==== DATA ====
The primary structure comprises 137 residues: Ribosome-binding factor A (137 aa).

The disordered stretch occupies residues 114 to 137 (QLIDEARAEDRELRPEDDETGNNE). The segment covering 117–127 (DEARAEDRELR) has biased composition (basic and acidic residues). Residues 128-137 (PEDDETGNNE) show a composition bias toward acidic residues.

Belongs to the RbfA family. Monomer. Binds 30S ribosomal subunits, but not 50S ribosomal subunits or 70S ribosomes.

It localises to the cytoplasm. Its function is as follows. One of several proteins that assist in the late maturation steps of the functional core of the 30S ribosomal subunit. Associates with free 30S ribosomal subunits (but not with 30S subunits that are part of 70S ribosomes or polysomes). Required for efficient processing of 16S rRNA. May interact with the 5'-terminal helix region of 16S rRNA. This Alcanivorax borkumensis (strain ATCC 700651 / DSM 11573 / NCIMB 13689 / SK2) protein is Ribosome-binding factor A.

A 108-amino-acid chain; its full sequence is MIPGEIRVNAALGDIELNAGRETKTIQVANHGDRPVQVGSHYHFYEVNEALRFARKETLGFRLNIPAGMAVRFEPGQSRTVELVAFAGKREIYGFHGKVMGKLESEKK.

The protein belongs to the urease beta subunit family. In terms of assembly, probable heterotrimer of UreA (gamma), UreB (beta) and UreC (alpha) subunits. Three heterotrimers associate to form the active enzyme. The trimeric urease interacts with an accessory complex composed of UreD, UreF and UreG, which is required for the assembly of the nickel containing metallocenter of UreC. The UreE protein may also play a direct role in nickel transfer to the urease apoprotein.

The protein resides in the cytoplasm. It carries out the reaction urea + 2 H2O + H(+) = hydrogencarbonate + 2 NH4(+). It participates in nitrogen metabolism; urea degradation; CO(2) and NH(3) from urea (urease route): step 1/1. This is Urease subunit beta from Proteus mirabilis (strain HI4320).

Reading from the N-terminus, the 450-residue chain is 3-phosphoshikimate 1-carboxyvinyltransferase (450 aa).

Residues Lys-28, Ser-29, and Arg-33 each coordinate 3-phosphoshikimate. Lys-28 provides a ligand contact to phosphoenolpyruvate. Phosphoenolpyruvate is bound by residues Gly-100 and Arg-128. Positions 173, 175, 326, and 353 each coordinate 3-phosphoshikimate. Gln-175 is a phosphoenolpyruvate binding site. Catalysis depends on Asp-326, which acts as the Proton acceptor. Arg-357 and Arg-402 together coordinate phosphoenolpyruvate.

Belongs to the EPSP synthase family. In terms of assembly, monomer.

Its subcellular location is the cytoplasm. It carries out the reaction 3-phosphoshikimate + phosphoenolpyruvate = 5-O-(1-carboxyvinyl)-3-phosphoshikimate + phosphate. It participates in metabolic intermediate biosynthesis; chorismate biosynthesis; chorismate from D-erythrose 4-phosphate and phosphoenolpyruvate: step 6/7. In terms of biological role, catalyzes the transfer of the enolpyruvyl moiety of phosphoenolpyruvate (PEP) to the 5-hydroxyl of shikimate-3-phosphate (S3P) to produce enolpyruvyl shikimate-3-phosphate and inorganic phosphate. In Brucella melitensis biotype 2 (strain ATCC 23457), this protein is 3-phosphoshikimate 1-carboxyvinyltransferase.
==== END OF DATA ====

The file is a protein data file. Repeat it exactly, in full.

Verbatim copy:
The primary structure comprises 137 residues: Ribosome-binding factor A (137 aa).

The disordered stretch occupies residues 114 to 137 (QLIDEARAEDRELRPEDDETGNNE). The segment covering 117–127 (DEARAEDRELR) has biased composition (basic and acidic residues). Residues 128-137 (PEDDETGNNE) show a composition bias toward acidic residues.

Belongs to the RbfA family. Monomer. Binds 30S ribosomal subunits, but not 50S ribosomal subunits or 70S ribosomes.

It localises to the cytoplasm. Its function is as follows. One of several proteins that assist in the late maturation steps of the functional core of the 30S ribosomal subunit. Associates with free 30S ribosomal subunits (but not with 30S subunits that are part of 70S ribosomes or polysomes). Required for efficient processing of 16S rRNA. May interact with the 5'-terminal helix region of 16S rRNA. This Alcanivorax borkumensis (strain ATCC 700651 / DSM 11573 / NCIMB 13689 / SK2) protein is Ribosome-binding factor A.

A 108-amino-acid chain; its full sequence is MIPGEIRVNAALGDIELNAGRETKTIQVANHGDRPVQVGSHYHFYEVNEALRFARKETLGFRLNIPAGMAVRFEPGQSRTVELVAFAGKREIYGFHGKVMGKLESEKK.

The protein belongs to the urease beta subunit family. In terms of assembly, probable heterotrimer of UreA (gamma), UreB (beta) and UreC (alpha) subunits. Three heterotrimers associate to form the active enzyme. The trimeric urease interacts with an accessory complex composed of UreD, UreF and UreG, which is required for the assembly of the nickel containing metallocenter of UreC. The UreE protein may also play a direct role in nickel transfer to the urease apoprotein.

The protein resides in the cytoplasm. It carries out the reaction urea + 2 H2O + H(+) = hydrogencarbonate + 2 NH4(+). It participates in nitrogen metabolism; urea degradation; CO(2) and NH(3) from urea (urease route): step 1/1. This is Urease subunit beta from Proteus mirabilis (strain HI4320).

Reading from the N-terminus, the 450-residue chain is 3-phosphoshikimate 1-carboxyvinyltransferase (450 aa).

Residues Lys-28, Ser-29, and Arg-33 each coordinate 3-phosphoshikimate. Lys-28 provides a ligand contact to phosphoenolpyruvate. Phosphoenolpyruvate is bound by residues Gly-100 and Arg-128. Positions 173, 175, 326, and 353 each coordinate 3-phosphoshikimate. Gln-175 is a phosphoenolpyruvate binding site. Catalysis depends on Asp-326, which acts as the Proton acceptor. Arg-357 and Arg-402 together coordinate phosphoenolpyruvate.

Belongs to the EPSP synthase family. In terms of assembly, monomer.

Its subcellular location is the cytoplasm. It carries out the reaction 3-phosphoshikimate + phosphoenolpyruvate = 5-O-(1-carboxyvinyl)-3-phosphoshikimate + phosphate. It participates in metabolic intermediate biosynthesis; chorismate biosynthesis; chorismate from D-erythrose 4-phosphate and phosphoenolpyruvate: step 6/7. In terms of biological role, catalyzes the transfer of the enolpyruvyl moiety of phosphoenolpyruvate (PEP) to the 5-hydroxyl of shikimate-3-phosphate (S3P) to produce enolpyruvyl shikimate-3-phosphate and inorganic phosphate. In Brucella melitensis biotype 2 (strain ATCC 23457), this protein is 3-phosphoshikimate 1-carboxyvinyltransferase.